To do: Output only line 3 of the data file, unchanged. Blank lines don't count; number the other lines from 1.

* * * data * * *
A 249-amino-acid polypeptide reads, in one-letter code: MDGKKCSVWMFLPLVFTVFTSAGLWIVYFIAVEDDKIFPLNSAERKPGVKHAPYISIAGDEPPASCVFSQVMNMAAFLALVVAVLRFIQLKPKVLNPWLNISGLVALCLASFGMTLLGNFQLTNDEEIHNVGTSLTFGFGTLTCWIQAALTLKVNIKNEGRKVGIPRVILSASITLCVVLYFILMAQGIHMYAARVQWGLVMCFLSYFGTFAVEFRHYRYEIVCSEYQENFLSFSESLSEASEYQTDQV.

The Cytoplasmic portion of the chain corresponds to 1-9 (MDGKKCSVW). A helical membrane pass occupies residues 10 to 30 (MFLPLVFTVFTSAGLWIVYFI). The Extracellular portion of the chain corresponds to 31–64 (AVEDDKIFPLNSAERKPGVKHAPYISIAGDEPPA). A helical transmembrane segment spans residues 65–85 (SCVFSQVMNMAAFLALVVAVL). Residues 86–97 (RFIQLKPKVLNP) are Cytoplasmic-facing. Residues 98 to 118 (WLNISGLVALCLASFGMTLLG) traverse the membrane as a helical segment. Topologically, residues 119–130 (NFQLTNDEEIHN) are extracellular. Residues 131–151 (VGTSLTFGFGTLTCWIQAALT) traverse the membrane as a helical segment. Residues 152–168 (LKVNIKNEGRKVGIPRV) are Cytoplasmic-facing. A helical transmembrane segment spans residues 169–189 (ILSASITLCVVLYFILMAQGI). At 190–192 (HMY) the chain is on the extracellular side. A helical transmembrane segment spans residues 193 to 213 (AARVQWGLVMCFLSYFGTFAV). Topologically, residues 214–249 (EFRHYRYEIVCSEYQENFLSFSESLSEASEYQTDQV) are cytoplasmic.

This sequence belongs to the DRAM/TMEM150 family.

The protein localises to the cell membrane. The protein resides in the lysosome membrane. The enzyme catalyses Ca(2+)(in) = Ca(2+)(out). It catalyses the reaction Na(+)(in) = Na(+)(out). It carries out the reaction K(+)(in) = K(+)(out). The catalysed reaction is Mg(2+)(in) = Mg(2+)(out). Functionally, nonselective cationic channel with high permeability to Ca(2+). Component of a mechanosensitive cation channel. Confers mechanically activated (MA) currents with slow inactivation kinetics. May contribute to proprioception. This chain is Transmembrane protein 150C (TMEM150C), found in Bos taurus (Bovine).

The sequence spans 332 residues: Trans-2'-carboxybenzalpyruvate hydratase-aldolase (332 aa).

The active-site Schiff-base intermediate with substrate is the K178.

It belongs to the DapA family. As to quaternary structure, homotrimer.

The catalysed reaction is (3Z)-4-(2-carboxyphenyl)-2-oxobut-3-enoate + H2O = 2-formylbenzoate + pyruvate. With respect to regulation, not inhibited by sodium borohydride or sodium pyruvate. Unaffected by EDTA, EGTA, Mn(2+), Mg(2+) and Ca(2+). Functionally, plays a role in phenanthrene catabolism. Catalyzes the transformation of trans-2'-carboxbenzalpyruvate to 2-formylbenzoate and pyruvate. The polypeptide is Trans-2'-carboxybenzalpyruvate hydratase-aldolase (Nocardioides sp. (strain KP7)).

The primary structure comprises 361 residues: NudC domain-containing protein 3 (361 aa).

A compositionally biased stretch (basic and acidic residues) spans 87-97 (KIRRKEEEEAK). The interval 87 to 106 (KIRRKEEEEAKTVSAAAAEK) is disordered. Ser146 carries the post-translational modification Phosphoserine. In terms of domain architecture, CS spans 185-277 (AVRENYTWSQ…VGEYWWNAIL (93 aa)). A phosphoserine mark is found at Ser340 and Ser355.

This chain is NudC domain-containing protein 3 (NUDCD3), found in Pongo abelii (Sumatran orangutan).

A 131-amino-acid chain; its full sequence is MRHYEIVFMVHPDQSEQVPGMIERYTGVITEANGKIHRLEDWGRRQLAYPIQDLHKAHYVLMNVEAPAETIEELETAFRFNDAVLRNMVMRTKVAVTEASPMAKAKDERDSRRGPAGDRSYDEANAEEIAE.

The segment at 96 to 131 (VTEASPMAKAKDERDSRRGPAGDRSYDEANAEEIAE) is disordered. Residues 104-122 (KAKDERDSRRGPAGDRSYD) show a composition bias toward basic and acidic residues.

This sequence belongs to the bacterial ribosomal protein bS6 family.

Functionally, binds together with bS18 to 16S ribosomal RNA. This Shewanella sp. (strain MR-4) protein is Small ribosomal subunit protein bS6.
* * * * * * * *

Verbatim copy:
This sequence belongs to the DRAM/TMEM150 family.